Week 6: a µ-week

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Friday, July 3, 2015


Teresa Turmanian

Get this-this week kicked off with the best Monday I’ve had in a long time! My fellow interns and I took a tour of the wonderfully multi-colored American Center for Physics (ACP) where the SPS outreach and history interns have been working.  The outreach interns have been hard at work on an impressive set of demos that included glitter dancing in response to sound, can-and-string telephones, a Doppler effect lasso, and Boom Whackers just to name a few.  Then we took a tour of the ACP’s center for the history of physics where our history of physics intern showed off a few samples from the Weber collection of Humor in Physics pieces. The amusing cartoons gave us a good laugh and worked up our appetite just in time for a tasty catered lunch.  While we munched we had the chance to talk with some more of the AIP directors and chairs about our plans for the foreseeable future, which was super helpful!  I now have an abundance of connections whose careers represent the fantastic variety in careers that a physics degree can lead to.  After lunch we met with one of the directors of AAPT and he picked our brains about what we would like to see improved with our respective physics programs.  Then I went with my fellow SPSers back to their apartment complex in D.C and chilled out after our full day.  Later we embarked on a lengthy trek (all of one metro stop) for a hang-out session at the cozy Tabard Inn.  We lounged and chatted on their supremely soft sofas while enjoying some jazz guitar music. Ahhhh.

Tuesday finally brought us some success with our transfer process! Yahooooo!  The secret--to not do what we were told to do.  Intelligent disobedience for the win! Basically we opted to not clean the dummy substrate after depositing MoS2 flakes on it. Our advisor, however, was thoroughly stumped and irked that including that cleaning step seems to inhibit the transfer process.  We’ll see what tomorrow brings.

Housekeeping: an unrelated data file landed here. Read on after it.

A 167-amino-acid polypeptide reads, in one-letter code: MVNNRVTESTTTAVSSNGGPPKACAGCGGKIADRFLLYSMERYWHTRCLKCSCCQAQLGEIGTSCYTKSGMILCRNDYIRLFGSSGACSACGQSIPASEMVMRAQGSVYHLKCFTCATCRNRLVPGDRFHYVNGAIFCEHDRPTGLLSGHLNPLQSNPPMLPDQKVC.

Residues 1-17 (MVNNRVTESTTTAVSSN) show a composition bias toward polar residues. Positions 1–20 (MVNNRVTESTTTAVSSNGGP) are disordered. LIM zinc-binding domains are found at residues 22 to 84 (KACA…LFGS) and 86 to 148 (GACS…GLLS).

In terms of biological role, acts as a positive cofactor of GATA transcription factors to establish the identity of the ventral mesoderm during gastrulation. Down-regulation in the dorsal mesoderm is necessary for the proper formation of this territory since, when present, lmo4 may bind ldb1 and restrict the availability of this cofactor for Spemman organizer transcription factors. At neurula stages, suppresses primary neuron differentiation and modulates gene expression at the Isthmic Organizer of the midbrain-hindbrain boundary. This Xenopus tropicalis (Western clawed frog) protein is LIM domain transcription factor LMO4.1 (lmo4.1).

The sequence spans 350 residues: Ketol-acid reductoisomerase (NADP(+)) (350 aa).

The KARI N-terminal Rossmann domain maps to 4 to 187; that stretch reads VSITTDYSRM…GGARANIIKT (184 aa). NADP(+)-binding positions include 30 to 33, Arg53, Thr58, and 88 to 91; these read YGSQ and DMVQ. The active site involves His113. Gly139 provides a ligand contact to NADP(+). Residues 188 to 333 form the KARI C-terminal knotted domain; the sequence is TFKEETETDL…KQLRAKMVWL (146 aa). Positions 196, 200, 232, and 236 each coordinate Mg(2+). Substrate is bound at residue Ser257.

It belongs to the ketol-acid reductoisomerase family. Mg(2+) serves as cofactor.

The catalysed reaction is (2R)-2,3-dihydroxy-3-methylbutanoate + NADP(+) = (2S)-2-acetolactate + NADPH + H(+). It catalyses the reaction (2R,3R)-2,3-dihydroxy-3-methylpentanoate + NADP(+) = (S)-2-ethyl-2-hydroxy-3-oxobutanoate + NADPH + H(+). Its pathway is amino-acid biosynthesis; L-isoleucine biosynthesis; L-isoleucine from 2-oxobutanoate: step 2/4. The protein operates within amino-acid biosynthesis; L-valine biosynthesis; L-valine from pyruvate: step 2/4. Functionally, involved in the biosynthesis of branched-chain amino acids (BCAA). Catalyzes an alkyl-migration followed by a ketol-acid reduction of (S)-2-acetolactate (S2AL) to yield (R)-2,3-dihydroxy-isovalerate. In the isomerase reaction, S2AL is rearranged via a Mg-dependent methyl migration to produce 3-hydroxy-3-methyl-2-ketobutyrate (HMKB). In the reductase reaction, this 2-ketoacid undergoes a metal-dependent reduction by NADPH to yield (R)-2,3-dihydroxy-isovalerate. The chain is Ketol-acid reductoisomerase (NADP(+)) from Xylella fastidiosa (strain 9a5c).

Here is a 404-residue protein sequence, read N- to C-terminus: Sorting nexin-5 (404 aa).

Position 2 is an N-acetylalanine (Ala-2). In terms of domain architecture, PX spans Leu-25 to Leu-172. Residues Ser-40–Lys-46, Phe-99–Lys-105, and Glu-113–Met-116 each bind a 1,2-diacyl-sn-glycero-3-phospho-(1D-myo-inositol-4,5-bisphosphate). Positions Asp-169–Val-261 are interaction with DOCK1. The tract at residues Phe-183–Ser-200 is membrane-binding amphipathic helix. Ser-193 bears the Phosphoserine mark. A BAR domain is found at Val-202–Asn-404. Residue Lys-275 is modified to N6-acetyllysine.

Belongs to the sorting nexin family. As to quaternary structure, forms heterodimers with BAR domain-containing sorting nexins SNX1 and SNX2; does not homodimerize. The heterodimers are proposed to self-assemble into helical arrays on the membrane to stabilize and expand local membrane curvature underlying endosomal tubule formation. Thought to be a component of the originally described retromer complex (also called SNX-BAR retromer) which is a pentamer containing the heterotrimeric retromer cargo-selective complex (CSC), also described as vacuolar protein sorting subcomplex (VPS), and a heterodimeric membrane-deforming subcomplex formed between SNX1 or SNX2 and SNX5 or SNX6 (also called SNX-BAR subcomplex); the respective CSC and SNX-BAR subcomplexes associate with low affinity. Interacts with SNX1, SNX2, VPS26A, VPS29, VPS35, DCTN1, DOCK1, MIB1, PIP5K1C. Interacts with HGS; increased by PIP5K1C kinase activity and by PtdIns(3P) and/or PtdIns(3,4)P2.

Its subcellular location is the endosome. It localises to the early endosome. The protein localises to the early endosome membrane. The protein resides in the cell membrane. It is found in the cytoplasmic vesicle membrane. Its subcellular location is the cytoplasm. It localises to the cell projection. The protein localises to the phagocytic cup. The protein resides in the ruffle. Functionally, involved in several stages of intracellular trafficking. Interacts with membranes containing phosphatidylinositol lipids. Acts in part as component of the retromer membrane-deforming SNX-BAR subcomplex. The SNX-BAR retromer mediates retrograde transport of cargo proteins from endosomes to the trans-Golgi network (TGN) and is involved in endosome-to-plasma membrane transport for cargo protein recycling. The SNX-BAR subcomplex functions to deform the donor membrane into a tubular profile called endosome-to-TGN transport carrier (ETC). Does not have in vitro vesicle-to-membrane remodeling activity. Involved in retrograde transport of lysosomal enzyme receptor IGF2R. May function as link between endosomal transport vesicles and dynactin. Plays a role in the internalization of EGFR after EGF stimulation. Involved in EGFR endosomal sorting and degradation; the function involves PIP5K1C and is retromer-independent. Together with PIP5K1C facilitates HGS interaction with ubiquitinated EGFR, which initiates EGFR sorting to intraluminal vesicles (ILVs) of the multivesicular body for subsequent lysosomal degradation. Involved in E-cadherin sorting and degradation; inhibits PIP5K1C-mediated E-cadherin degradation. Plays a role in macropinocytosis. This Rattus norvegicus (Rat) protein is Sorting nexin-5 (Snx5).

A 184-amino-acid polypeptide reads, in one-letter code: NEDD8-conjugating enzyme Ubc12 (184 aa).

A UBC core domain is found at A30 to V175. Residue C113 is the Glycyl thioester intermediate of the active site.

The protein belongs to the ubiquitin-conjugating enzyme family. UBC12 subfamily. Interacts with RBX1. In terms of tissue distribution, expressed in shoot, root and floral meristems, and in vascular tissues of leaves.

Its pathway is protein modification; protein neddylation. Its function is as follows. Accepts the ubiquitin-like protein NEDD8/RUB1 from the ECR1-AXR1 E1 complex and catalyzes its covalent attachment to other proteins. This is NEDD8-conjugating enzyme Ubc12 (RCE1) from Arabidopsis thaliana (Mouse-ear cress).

We spent Wednesday trying to reproduce yesterday’s successful results.  First, we treated some new dummy substrates to the luxurious three-phase spa treatment consisting of baths in acetone, isopropyl alcohol, and de-ionized water, and finished off with a nitrogen gas blowout. Upon bestowing them with MoS2 flakes one substrate returned to the spa facility, commonly known as a fume hood, for a bonus cleansing treatment while the other was forced to endure the sticky residue left on it after depositing the flakes.  From that point on both dummies received the same spa package to achieve a successful transfer and rid them of their flakes.  Long story short…….the sticky substrate successfully expelled its flakes while the clean one did not…..which is the exact opposite of what we were expecting. Hmmmmmm.  My research partner and I concocted several theories as to why which we look forward to bouncing off our advisor.

Thursday we embarked on hunt for flakes worthy of sensor-hood.  We spent the entire day at the optical microscope systematically scanning our target substrates to identify flakes of the right size to advance to the next round of the exciting, high-stakes game, 

Who Wants to be a Protein Sensor

And we found candidates! So folks, be sure to tune in for Round 2: Atomic Force Microscopy next week.

Teresa Turmanian